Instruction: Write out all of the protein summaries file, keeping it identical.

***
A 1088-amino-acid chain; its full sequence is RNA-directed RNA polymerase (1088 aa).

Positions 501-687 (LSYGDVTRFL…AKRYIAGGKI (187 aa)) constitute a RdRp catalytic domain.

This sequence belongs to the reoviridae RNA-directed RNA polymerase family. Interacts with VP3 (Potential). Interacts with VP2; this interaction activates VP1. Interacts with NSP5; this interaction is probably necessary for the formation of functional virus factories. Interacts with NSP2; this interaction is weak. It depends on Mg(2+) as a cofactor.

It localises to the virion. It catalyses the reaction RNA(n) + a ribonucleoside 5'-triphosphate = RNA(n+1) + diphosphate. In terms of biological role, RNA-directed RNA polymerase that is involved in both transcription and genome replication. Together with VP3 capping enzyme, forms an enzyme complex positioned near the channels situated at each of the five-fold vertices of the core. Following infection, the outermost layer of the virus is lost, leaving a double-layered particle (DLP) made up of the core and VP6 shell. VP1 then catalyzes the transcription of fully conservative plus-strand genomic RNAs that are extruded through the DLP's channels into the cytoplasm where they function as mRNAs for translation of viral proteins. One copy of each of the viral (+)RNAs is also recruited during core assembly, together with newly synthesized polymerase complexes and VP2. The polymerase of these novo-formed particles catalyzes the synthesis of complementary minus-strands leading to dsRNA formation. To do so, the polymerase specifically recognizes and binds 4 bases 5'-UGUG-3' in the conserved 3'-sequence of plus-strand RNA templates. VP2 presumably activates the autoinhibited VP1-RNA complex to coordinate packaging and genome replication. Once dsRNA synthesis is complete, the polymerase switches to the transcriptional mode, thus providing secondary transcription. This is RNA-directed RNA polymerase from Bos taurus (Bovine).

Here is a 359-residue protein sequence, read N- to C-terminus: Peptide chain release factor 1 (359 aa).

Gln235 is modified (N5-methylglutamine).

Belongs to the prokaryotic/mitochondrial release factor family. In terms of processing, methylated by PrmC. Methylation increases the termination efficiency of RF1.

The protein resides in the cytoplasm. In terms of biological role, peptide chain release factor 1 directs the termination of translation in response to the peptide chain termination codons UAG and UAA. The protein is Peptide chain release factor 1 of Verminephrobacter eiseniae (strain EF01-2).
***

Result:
A 1088-amino-acid chain; its full sequence is RNA-directed RNA polymerase (1088 aa).

Positions 501-687 (LSYGDVTRFL…AKRYIAGGKI (187 aa)) constitute a RdRp catalytic domain.

This sequence belongs to the reoviridae RNA-directed RNA polymerase family. Interacts with VP3 (Potential). Interacts with VP2; this interaction activates VP1. Interacts with NSP5; this interaction is probably necessary for the formation of functional virus factories. Interacts with NSP2; this interaction is weak. It depends on Mg(2+) as a cofactor.

It localises to the virion. It catalyses the reaction RNA(n) + a ribonucleoside 5'-triphosphate = RNA(n+1) + diphosphate. In terms of biological role, RNA-directed RNA polymerase that is involved in both transcription and genome replication. Together with VP3 capping enzyme, forms an enzyme complex positioned near the channels situated at each of the five-fold vertices of the core. Following infection, the outermost layer of the virus is lost, leaving a double-layered particle (DLP) made up of the core and VP6 shell. VP1 then catalyzes the transcription of fully conservative plus-strand genomic RNAs that are extruded through the DLP's channels into the cytoplasm where they function as mRNAs for translation of viral proteins. One copy of each of the viral (+)RNAs is also recruited during core assembly, together with newly synthesized polymerase complexes and VP2. The polymerase of these novo-formed particles catalyzes the synthesis of complementary minus-strands leading to dsRNA formation. To do so, the polymerase specifically recognizes and binds 4 bases 5'-UGUG-3' in the conserved 3'-sequence of plus-strand RNA templates. VP2 presumably activates the autoinhibited VP1-RNA complex to coordinate packaging and genome replication. Once dsRNA synthesis is complete, the polymerase switches to the transcriptional mode, thus providing secondary transcription. This is RNA-directed RNA polymerase from Bos taurus (Bovine).

Here is a 359-residue protein sequence, read N- to C-terminus: Peptide chain release factor 1 (359 aa).

Gln235 is modified (N5-methylglutamine).

Belongs to the prokaryotic/mitochondrial release factor family. In terms of processing, methylated by PrmC. Methylation increases the termination efficiency of RF1.

The protein resides in the cytoplasm. In terms of biological role, peptide chain release factor 1 directs the termination of translation in response to the peptide chain termination codons UAG and UAA. The protein is Peptide chain release factor 1 of Verminephrobacter eiseniae (strain EF01-2).